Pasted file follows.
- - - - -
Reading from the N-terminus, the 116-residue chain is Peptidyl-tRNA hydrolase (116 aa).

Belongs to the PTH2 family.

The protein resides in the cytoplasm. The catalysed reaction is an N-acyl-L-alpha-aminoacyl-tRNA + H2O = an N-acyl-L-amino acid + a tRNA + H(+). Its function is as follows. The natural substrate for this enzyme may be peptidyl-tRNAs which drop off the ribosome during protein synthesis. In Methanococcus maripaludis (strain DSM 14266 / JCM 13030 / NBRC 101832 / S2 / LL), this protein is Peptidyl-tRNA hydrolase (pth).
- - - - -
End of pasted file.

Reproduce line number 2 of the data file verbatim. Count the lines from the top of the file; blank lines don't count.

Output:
Belongs to the PTH2 family.